Counting the Global Cost of the U.S.-China Trade War

Washington/Beijing – The U.S.-China trade war has entered a dangerous new phase. Tariffs are up and there’s the threat of more to come. A quick fix is still possible, with Presidents Donald Trump and Xi Jinping set to meet at the G-20 summit next month. But at this point, it looks more likely that the trade war will be long, messy—and expensive.

Bloomberg economists Dan Hanson and Tom Orlik have mapped out the main scenarios. Their headline conclusion: If tariffs expand to cover all U.S.-China trade, and markets slump in response, global GDP will take a $600 billion hit in 2021, the year of peak impact.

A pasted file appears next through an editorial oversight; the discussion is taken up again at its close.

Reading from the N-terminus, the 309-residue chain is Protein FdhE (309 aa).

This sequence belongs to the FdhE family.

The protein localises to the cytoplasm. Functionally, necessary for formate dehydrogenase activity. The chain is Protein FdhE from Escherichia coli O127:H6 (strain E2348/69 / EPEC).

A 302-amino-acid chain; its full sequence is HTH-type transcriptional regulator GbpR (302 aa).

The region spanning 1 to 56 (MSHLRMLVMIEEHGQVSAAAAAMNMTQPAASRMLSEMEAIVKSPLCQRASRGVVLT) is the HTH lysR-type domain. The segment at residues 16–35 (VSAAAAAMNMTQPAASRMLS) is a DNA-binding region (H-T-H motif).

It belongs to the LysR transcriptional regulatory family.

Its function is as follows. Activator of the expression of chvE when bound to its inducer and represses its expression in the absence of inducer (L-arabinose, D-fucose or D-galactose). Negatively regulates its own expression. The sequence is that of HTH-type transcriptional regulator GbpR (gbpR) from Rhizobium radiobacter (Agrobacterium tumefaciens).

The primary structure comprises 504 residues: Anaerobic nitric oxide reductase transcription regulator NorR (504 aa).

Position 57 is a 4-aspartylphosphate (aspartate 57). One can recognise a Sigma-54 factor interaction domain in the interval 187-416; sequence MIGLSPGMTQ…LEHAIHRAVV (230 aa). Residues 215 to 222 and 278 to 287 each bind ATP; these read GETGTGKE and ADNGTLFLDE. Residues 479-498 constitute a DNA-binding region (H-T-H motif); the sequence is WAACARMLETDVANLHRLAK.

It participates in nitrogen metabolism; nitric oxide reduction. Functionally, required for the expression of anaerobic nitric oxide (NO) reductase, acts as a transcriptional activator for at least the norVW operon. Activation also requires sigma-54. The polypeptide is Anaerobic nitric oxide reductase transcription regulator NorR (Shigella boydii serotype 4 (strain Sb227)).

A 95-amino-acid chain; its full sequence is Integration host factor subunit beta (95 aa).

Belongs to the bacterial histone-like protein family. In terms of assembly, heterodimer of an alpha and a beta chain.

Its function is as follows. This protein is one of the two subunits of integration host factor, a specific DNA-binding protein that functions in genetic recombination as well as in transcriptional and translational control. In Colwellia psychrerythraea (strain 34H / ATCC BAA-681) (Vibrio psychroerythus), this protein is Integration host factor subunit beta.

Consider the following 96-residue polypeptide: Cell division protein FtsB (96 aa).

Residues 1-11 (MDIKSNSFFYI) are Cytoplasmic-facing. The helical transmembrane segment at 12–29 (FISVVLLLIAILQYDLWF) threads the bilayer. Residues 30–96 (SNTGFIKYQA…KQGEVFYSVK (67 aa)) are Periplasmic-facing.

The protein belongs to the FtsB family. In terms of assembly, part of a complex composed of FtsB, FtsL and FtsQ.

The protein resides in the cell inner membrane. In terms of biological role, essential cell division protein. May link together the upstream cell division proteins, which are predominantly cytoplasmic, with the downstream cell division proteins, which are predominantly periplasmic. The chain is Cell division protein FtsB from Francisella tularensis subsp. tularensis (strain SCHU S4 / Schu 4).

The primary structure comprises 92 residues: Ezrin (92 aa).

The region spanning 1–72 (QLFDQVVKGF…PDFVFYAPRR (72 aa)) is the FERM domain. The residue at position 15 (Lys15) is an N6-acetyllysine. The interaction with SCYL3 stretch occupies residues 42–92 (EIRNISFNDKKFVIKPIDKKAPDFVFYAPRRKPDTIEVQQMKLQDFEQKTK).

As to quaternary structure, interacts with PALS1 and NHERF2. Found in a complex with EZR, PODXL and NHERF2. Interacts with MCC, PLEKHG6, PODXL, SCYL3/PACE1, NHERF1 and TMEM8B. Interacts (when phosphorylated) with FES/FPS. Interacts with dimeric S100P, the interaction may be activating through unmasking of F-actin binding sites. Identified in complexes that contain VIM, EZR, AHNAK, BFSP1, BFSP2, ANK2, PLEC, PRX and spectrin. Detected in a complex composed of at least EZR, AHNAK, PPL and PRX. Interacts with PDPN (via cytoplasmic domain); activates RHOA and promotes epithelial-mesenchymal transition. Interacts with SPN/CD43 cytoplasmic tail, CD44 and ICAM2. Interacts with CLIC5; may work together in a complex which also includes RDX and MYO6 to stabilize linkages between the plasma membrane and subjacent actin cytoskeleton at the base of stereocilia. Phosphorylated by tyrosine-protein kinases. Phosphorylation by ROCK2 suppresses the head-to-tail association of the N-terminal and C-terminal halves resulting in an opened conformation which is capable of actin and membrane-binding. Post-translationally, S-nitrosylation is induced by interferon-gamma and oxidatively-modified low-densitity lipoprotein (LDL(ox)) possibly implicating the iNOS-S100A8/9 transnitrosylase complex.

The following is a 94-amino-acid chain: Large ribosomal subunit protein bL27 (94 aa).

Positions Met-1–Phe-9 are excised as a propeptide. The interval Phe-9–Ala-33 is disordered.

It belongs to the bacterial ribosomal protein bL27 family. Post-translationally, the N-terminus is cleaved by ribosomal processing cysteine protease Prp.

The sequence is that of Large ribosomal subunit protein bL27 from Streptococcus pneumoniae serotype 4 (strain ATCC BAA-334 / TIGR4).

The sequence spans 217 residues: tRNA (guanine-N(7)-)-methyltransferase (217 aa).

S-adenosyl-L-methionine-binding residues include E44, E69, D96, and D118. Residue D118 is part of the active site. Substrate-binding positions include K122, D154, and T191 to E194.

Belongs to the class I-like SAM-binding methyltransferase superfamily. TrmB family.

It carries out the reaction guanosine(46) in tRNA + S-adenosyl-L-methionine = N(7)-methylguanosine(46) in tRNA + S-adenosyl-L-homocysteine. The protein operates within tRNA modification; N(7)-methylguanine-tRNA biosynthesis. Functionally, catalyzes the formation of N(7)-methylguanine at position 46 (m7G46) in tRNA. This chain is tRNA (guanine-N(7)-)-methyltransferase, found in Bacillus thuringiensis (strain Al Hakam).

On May 10, the U.S. took tariff rates on $250 billion of Chinese exports to 25%. Retaliation was swift, with China raising tariffs on certain U.S. goods in a range from 5% to 25%. Two years out, Bloomberg Economics’ modelling suggests that output in China and U.S. would be lower by 0.5% and 0.2% respectively, relative to a no-trade-war scenario. Global output would also come down a notch. More on BLOOMBERG